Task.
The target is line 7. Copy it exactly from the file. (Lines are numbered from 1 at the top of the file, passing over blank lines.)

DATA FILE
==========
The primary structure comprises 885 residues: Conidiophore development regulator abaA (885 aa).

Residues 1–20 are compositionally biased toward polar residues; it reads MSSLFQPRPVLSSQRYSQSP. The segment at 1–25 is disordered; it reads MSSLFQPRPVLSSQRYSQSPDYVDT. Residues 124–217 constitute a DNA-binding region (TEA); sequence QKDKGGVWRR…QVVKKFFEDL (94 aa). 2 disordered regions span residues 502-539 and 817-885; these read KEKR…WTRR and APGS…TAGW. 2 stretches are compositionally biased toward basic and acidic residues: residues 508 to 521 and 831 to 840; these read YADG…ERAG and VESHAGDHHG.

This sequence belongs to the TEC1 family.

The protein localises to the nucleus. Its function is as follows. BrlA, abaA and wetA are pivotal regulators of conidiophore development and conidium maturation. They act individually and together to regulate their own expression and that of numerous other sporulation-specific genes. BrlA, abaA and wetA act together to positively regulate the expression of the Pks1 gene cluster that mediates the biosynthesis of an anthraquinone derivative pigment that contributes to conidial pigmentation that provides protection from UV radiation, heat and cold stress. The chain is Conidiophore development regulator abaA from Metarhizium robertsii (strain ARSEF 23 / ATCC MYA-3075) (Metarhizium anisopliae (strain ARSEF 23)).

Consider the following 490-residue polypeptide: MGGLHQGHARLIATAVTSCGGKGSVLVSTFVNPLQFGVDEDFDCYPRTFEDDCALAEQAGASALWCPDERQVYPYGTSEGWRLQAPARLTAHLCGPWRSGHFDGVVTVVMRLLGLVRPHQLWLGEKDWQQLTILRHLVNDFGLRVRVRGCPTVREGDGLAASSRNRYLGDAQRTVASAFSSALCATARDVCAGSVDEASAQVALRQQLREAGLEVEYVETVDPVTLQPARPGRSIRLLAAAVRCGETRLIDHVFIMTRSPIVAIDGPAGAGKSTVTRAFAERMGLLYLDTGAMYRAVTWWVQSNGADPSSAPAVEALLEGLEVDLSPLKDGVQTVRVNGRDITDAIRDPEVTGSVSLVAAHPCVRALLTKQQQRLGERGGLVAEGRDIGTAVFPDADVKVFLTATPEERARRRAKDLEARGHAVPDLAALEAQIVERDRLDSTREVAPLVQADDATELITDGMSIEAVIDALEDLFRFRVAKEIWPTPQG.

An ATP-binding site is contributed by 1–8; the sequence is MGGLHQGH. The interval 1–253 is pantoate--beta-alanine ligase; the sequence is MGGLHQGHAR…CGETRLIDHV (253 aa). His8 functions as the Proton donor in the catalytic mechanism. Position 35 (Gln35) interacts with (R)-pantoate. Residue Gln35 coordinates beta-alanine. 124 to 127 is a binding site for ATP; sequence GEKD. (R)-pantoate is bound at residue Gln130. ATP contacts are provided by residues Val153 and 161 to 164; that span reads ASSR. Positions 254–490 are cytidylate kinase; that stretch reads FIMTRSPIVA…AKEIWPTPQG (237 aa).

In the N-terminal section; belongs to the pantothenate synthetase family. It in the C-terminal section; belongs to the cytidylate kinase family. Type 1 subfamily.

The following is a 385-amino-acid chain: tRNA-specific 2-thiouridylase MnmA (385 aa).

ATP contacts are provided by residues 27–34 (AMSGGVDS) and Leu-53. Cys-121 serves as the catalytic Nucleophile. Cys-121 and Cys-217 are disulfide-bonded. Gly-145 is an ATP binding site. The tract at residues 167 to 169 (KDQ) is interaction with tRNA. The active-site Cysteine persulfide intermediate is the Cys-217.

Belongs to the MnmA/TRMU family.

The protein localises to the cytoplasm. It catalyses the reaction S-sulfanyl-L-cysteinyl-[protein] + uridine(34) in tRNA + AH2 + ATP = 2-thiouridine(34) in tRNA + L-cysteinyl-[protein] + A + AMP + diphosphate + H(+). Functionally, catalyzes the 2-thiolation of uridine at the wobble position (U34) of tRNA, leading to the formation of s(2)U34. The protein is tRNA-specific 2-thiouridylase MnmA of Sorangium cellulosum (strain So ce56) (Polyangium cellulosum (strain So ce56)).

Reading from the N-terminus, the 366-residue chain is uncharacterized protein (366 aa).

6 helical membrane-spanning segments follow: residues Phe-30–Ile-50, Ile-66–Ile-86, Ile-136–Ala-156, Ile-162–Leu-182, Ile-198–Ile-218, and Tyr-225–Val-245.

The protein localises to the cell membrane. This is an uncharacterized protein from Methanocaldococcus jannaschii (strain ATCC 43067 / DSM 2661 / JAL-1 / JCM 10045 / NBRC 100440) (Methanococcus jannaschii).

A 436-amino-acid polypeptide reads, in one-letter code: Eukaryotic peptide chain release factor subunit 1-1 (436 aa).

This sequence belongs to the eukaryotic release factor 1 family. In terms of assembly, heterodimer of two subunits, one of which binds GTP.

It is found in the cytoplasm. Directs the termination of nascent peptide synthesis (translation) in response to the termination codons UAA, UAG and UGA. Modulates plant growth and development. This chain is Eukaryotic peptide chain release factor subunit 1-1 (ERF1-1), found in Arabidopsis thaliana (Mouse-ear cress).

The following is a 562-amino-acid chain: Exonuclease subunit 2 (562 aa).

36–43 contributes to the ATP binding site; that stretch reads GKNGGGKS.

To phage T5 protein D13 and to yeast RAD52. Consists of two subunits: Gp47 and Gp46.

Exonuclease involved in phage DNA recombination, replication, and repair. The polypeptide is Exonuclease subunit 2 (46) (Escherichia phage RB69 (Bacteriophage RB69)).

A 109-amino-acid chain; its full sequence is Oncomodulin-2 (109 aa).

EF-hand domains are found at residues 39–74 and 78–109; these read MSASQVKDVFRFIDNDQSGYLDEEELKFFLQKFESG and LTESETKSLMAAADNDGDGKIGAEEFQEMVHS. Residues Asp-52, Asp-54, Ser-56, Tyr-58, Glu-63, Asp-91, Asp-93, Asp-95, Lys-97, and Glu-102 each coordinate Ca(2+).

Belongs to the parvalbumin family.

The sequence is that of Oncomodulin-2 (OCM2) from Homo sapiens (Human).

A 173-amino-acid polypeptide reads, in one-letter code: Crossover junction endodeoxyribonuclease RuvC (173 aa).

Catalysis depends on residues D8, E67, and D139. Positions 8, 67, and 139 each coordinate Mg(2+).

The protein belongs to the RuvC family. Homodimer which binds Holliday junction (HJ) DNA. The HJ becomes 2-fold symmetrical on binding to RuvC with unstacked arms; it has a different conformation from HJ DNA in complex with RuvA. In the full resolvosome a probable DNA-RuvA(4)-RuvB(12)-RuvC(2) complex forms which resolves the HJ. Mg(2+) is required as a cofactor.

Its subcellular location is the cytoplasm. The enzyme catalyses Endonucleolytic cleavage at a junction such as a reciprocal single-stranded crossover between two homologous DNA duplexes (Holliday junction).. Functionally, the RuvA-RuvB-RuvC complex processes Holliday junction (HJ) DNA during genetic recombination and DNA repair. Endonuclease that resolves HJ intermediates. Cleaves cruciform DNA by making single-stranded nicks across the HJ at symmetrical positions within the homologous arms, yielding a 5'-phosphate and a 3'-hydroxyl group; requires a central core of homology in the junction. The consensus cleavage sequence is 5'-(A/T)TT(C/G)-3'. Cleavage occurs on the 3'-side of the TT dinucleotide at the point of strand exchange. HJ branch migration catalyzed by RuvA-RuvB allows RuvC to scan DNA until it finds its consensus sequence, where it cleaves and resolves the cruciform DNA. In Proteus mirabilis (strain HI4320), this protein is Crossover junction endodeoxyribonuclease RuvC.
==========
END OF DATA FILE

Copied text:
In the N-terminal section; belongs to the pantothenate synthetase family. It in the C-terminal section; belongs to the cytidylate kinase family. Type 1 subfamily.